Three “permanent, significant and unforeseeable” developments took place during the divestiture process and, the Commission concluded, justified a full waiver. First, new promising drugs had emerged, which were expected to increase competition. Second, some clinical studies showed negative results for the divestment pipeline asset. Third, there had been unforeseeable difficulties in recruiting patients for the divestment pipeline assets Phase III trials. Owing to these accepted unforeseen developments, the divestment was considered obsolete. Separately, Takeda explained that, although ongoing trials for the pipeline drug will cease, data from those trials will be available to scientists via a scientific foundation and responding patients will have continued access to the drug in a post-access trial.
So Diamonds aren’t forever?
Not all diamonds are forever, but two waiver decisions in two weeks seems more of a coincidence for the reasons given above, than a shift in policy.
So the question which arises is whether fallout related to the COVID-19 pandemic will constitute “exceptional circumstances”. There are likely to be two categories of case in which COVID-19 impacts are cited. First, cases in which a remedy has been given “BC” (before COVID-19 lockdowns hit); and second, future cases not yet notified, or currently in review, for which remedies will be required. In the first category of cases, COVID impacts were unforeseen when commitments were given and so unforeseen circumstances may be easier to identify. But that does not mean that intervening circumstances remove or reduce competition concerns. And agencies are, however, likely to reach for other flexibilities (e.g. extension of the initial divestment period, where we have already seen very substantial extensions granted in the UK for example), modifications to divestment forms or substitution of assets, and, in the case of behavioural remedies, some temporary modifications (see Austrian case ProSiebenSat.1Puls 4/ATV).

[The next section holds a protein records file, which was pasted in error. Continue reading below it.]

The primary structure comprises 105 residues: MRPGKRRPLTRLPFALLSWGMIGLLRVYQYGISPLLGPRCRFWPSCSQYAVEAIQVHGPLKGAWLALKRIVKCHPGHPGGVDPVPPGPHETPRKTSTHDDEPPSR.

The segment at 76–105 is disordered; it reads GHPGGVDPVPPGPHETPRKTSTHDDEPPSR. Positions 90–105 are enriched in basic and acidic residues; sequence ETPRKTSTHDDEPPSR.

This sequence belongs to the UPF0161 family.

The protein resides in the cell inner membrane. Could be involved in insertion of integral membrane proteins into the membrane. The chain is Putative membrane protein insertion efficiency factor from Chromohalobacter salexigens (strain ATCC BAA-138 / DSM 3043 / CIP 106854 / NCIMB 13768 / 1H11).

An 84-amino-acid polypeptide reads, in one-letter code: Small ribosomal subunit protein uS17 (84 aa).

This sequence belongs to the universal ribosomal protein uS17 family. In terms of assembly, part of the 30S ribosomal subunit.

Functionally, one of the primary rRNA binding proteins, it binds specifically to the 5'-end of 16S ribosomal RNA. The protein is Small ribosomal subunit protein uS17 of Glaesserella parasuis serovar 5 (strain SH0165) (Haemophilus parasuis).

In cases which are not yet resolved, or are yet to be notified (assuming crisis impacts over the medium term, as many commentators expect), COVID-19 fallout may be relevant both to the question whether a competition problem arises and, if so, how to design a remedy to remove the problem. The crisis’ impacts thus far have been felt very differently by different sectors (e.g. grocery chains vs airlines). Where remedies are necessary, and clearly involve implementation risks, agencies could turn to design tools such as: upfront buyer requirements (though the Nidec-case shows this does not guarantee an effective remedy), more rarely: “crown-jewel” divestments (sell one of two businesses, one of which is certain to find a buyer), or much more rarely, but still possible: an immediate Divestiture Trustee requirement (by-passing the usual ability of a buyer to attempt to sell the business first itself; although it is hard to see how this addresses the concern when M&A markets are subdued overall). Such steps would also increase the risk, cost and burdens on merging parties at an already difficult time where many face a cash crisis.
As we head into unchartered territory in relation to the duration and scale of COVID impacts, we may well experience more remedy failures – even if designed with belts as well as braces. This is particularly the case where more novel (online platform envelopment) or speculative (pipeline competition) theories of harm are pursued. The key to succeeding on a variation request will be showing that market structures have changed as a result of COVID fallout in ways not foreseen at the time of the commitment (given COVID impacts themselves were not unforeseen). The success of such arguments will obviously depend on the market in question given how unevenly COVID impacts to date have been spread.